The Enso is circle made using a calligraphy brush that is supposed to be emblematic of one's inner state or enlightenment. To make the circle perfect is extremely difficult. As you can see by this beautiful example brushed by Torei Enji, who was a disciple of the famous monk Hakuin, you cannot tell if the circle was brushed clockwise or counter clockwise. It looks so perfect it is almost fake. Like all Japanese arts there is a subtleness where its power or greatness can only be revealed after years of study. In Shodo, anyone can make a circle after a few lessons, but the circle will have something missing. Only a true master can put ki into the brush stroke which is called bokki. Bokki expresses the calligraphers inner state and conveys a state of grace, calmness and power that can only attained after many years of training.
Aikido is a true Japanese art because its power is hidden in its subtlety and is lost on the uninitiated. From the outside looking in most think, "Oh it looks so easy" or "It's fake" only to find it to be extremely difficult and only after years of experience and exploration can one come to see the true power of Aikido. One's inner state is conveyed in the way one does Aikido.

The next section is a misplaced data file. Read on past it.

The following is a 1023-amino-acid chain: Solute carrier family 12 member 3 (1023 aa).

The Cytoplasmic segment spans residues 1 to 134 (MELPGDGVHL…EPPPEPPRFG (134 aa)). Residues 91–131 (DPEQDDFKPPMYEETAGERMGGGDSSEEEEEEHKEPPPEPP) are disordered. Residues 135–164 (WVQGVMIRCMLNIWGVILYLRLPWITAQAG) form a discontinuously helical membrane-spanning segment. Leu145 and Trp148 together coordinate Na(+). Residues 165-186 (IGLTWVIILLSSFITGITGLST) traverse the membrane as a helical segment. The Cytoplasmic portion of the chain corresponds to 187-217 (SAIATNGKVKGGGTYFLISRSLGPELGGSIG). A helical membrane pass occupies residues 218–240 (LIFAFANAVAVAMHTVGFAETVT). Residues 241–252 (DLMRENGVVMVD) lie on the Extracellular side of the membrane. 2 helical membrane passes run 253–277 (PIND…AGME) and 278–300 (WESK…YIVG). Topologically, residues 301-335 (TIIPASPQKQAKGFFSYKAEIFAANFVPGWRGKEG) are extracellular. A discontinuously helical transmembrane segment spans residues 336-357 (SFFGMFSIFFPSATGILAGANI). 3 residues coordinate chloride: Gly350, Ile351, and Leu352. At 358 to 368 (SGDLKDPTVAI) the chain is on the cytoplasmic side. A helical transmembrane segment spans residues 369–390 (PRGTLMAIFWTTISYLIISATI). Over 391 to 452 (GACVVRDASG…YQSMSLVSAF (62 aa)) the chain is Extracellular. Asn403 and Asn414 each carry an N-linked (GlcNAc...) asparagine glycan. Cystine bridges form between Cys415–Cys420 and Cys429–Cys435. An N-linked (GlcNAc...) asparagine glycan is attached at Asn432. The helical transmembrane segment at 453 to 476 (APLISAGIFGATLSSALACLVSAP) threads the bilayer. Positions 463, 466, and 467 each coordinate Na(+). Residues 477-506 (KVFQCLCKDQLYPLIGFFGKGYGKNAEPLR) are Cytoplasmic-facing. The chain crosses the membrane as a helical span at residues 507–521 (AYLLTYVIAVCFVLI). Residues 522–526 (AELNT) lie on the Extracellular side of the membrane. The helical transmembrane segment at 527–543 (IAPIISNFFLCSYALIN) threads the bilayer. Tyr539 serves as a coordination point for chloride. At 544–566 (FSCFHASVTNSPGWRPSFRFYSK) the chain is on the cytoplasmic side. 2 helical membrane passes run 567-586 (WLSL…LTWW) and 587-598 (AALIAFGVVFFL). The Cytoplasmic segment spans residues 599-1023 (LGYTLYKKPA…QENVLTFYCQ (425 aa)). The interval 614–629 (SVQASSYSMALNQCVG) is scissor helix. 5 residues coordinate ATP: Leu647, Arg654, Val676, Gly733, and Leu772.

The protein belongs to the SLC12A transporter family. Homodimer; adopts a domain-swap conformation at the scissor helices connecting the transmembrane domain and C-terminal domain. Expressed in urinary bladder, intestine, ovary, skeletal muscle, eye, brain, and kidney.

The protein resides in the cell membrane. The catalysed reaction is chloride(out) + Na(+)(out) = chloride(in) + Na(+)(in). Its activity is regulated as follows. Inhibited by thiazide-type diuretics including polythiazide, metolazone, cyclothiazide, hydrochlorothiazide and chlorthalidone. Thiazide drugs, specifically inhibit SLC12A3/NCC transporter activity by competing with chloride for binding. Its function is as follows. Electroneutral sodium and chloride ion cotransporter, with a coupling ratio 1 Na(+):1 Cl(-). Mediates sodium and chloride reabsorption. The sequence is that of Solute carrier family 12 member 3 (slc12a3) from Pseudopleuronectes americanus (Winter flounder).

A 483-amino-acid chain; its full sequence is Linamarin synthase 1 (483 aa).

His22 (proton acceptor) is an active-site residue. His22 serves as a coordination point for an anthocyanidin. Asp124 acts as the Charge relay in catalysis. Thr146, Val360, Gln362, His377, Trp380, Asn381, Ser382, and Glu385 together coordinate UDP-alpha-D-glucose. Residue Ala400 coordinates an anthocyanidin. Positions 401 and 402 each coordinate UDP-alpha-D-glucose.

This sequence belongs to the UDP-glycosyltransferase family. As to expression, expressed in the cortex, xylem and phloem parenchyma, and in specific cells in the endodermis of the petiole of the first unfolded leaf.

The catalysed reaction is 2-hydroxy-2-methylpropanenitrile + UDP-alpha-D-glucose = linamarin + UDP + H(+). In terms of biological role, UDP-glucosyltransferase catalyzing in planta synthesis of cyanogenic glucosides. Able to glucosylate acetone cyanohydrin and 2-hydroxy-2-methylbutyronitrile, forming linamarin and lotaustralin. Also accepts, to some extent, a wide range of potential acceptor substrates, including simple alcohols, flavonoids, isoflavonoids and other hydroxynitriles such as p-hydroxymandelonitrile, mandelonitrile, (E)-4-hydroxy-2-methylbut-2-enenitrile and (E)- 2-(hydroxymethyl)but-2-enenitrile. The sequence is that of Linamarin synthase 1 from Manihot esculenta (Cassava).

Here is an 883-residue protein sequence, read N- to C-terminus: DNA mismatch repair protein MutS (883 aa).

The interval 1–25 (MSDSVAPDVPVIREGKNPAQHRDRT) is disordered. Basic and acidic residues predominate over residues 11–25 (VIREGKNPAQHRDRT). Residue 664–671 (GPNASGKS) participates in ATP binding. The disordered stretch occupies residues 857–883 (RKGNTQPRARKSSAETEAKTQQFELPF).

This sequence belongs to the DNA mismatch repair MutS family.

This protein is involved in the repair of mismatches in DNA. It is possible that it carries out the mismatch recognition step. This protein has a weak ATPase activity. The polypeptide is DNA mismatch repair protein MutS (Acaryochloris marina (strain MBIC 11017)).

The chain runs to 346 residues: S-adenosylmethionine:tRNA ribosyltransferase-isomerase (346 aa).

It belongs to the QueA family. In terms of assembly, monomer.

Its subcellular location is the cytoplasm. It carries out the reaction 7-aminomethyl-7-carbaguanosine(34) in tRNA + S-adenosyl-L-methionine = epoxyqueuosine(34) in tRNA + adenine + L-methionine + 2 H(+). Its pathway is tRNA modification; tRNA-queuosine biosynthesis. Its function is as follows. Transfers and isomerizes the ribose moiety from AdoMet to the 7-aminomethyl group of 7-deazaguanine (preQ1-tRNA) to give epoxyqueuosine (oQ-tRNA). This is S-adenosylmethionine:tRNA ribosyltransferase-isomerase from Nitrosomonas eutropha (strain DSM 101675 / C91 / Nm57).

Aikido's power, like in all Japanese arts, takes years to master and even more to understand. Its power lies in subtleness and its subtleness is part of its power. Think of it like gravity. Gravity is subtly acting on us at every moment, but we can't feel it despite the fact that we intellectually know it works. The moment when we get to feel it is too late as we succumb to power and hit our heads. Aikido's power is that subtle. In order to understand its subtlety one has to practice for many many years. That is why Miyamoto Musashi said, "It takes 1000 days to forge the spirit and 10,000 to polish it." I guess we better get back to training.